The Pulse of Entertainment: Grammy
Museum's ‘An Evening with Thelma Houston' was Inspiring
Grammy Award winning Thelma Houston was honored at the Grammy
Museum's "An Evening with Thelma Houston" where she performed and received a replacement Grammy Award for one she
won in February, 1977 that was destroyed in an earthquake. The evening also included an intimate interview with the songstress
by Grammy Museum Executive Director Scott Goldman and the audience, which was a full house.
Thelma Houston's career started at a time when she was a wife and mother. She joined a Gospel group
called Art Reynolds Singers. Raised in Long Beach, California Thelma was soon signed to Dunhill Records as a solo artist.
She debuted in 1969 with "Sunshower" produced, arranged and composed by Jimmy Webb. Jimmy Webb is a Songwriters
Hall of Famer and was the first to every win a Grammy Award for songwriting.
When talking about working with Jimmy at Dunhill Records Thelma compares him to other
producers who made her sing the songs over and over, she said, "Jimmy never did that
with me. They would say, ‘Let's do it again.' I would say, ‘Do it again!?' Jimmy would say, ‘Ok
that's it. How you like it, feels good. Feels good to me, let's move on."
Webb hit songs include the 5th Dimension's "Up, Up and Away," "By the Time
I get to Phoenix" and "MacArthur Park" - to name a few.
moved to Los Angeles," said the Mississippi native. "...And I started to realize
who he was. You know Jimmy would drive to Long Beach to pick me up because I wasn't driving, to come up here to his house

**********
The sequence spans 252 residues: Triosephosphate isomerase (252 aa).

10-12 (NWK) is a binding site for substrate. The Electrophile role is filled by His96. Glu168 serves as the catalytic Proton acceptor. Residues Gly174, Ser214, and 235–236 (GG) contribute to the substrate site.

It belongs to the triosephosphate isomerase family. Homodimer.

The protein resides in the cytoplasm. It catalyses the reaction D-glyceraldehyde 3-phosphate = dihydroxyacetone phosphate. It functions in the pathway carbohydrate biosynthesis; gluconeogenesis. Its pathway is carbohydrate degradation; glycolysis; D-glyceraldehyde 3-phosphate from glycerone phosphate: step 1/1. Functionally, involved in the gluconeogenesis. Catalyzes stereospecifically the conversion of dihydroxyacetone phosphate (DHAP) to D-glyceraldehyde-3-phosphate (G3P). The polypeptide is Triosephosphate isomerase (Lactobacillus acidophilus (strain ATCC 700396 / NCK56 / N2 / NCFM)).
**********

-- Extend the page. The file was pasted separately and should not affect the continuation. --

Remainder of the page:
to practice our songs."
In 1971 Houston signed to Motown Records; however
her singles were not too successful until 1974 when her single reached Billboard Charts
and she received a nomination for her vocals. It wasn't until 1977 that she received her
first #1 Motown hit with "Don't Leave Me This Way," a remake of the Harold Melvin and the Blue
It was Suzanne DePasse, Berry Gordy's (Motown Records) top level executive, who
gave Thelma the song to record. Suzanne heard the song on the radio and thought Thelma
could do a better job with it. Thelma did just that because it earned her a #1 Billboard
position and a Grammy Award win. Thelma told the audience that she wasn't even at the
Grammy Awards to receive it.
When she received a replacement Grammy Award from Grammy Museum's Scott Goldman
she said, "I've had a career that has stretched almost 50 years."
Houston, no relations to Whitney Houston, was inducted into the Dance Music Hall of
Fame in New York City, honored as an "Apollo Legend" and has performed at The
Vatican. She has also performed her hit song "Don't Leave Me This Way" on "American Idol"
and "America's Got Talent." The Grammy Museum is a non-profit and was established in 2008
as a partnership with the Recording Academy and AEG to cultivate a greater understanding
of the history and significance of music. In 2017 it integrated the Grammy Foundation
to broaden its reach in music education and preservation.
The end of "An Evening
with Thelma Houston" provided the audience with a performance by the living legend of her hit single and
those of her Motown label mates. See coverage of the event at https://youtu.be/nf5Ss1SygeE. www.GrammyMuseum.org www.ThelmaHouston.com
SYNDICATED COLUMN: Eunice
Moseley, has an estimated weekly readership of over ¼ million with The Pulse
of Entertainment. She is also a Public Relations Strategist and Business Management
Consultant at Freelance Associates, and is Promotions Director (at-large) for The
Baltimore Times. www.ThePulseofEntertainment.com. EVENT: "Uplifting Minds II," a Free Entertainment Conference held annually in Baltimore (Saturday
April 20, 2019), in partnership with Security Square Mall and The Baltimore Times
and Los Angeles (October/TBD). Offering an Entertainment Business panel and a talent showcase and
competition (vocal, songwriting, dance and acting) with over $15,000 valued in prizes for each category. www.UpliftingMinds2.com.